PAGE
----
A new study suggests that a molecular pathway linked to the brain’s reward system may be a new target for alcohol abuse treatments.
The study, tracking a group of proteins called mTORC1 in mice, was supported by the National Institute on Alcohol Abuse and Alcoholism (NIAAA) of the National Institutes of Health (NIH).
“By advancing our understanding of the neuroscience and treatment of alcohol problems, these findings open new avenues for research and discovery,” says Kenneth R. Warren, Ph.D, NIAAA Acting Director.
mTORC1 can be found in cells throughout a mammal’s body. The proteins send signals that help regulate the size and number of cells and are involved in other cellular functions.
For example, mTORC1 in the central nervous system has been linked to learning and memory. Since dysfunctions in these cellular mechanisms related to learning and memory problems can also contribute to alcohol abuse disorders, researchers wondered if mTORC1, in particular, could be involved in alcohol problems.
In mice that had consumed alcohol, scientists observed an increase in mTORC1 cellular products in the nucleus accumbens—an area in the brain of rodents and humans that is part of the reward system associated with cravings for alcohol and other addictive substances. These results suggest that alcohol triggers action in the mTORC1 pathway.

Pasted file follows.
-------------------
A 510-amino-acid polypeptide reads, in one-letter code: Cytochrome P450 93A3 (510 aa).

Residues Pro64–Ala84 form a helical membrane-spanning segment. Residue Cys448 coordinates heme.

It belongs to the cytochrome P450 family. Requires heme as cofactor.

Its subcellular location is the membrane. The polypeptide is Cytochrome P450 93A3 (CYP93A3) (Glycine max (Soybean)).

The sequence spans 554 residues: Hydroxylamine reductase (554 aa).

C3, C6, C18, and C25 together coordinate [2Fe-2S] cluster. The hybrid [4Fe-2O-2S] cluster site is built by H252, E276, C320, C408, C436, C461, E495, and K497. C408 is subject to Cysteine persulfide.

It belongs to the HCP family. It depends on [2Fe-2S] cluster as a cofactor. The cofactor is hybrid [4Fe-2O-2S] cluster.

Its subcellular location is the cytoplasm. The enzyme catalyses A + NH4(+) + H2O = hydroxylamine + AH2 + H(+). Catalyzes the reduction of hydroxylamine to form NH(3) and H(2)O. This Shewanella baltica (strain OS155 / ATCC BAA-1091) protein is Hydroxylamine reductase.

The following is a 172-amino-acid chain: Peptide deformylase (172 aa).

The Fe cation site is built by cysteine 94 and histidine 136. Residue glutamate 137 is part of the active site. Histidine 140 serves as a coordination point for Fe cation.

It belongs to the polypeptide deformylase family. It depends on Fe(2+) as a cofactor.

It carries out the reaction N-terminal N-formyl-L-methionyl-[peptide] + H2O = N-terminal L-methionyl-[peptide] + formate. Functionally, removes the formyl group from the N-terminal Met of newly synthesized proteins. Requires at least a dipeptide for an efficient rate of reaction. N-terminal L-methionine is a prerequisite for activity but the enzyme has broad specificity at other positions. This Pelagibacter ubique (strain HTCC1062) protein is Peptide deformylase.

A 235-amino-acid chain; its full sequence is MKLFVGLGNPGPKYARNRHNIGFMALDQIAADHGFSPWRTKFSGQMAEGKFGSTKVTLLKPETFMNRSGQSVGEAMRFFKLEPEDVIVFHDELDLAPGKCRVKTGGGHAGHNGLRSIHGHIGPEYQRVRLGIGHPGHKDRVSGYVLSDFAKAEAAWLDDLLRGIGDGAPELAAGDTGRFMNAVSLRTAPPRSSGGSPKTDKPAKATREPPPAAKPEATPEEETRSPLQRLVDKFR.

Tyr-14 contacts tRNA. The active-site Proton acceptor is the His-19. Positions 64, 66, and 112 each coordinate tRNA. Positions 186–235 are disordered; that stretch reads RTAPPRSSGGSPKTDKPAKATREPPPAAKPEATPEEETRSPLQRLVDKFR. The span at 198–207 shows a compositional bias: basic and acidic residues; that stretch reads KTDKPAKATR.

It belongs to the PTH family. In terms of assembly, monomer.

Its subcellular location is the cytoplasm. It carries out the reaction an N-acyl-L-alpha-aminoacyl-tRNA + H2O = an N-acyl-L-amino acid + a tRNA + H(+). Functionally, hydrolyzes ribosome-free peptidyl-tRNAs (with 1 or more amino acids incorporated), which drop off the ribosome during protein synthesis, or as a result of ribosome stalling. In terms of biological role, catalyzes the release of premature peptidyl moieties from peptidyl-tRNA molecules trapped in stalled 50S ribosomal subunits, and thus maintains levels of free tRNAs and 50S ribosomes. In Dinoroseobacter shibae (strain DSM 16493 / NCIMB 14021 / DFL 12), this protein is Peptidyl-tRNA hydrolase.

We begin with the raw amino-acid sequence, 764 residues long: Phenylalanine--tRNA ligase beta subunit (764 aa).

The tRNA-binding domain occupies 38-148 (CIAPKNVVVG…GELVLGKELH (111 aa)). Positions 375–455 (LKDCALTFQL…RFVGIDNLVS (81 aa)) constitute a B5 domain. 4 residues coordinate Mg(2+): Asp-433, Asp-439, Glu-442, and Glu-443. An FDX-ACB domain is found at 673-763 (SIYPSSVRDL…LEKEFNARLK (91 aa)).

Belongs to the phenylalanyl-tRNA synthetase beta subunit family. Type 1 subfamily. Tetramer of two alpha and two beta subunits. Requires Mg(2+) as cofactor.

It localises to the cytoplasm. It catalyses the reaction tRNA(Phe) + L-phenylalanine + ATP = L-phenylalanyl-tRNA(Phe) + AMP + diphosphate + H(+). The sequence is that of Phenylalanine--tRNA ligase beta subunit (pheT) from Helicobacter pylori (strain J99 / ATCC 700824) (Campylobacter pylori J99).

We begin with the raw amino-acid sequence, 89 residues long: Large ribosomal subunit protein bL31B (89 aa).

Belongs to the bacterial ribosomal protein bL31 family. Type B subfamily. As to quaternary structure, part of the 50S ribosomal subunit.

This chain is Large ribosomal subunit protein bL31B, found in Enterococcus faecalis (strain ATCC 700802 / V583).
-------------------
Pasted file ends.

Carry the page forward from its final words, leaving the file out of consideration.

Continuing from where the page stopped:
When the rodents were given rapamycin, an immune-suppressant drug that blocks the mTORC1 pathway, they decreased their excessive alcohol consumption, binge drinking, and alcohol-seeking behavior. Rapamycin is currently given to organ transplant patients to help ensure that the transplanted organs aren’t rejected.
“Our findings show that the mTORC1 pathway is an important contributor to mechanisms that underlie alcohol-seeking behavior,” says Dorit Ron, Ph.D., a professor of neurology at UCSF and a principal investigator at the Ernest Gallo Clinic and Research Center.
“They also suggest that novel rapamycin-like compounds might be useful treatments for alcohol use disorders,” she says.
The findings are published online in Proceedings of the National Academy of Sciences.
Source: National Institutes of Health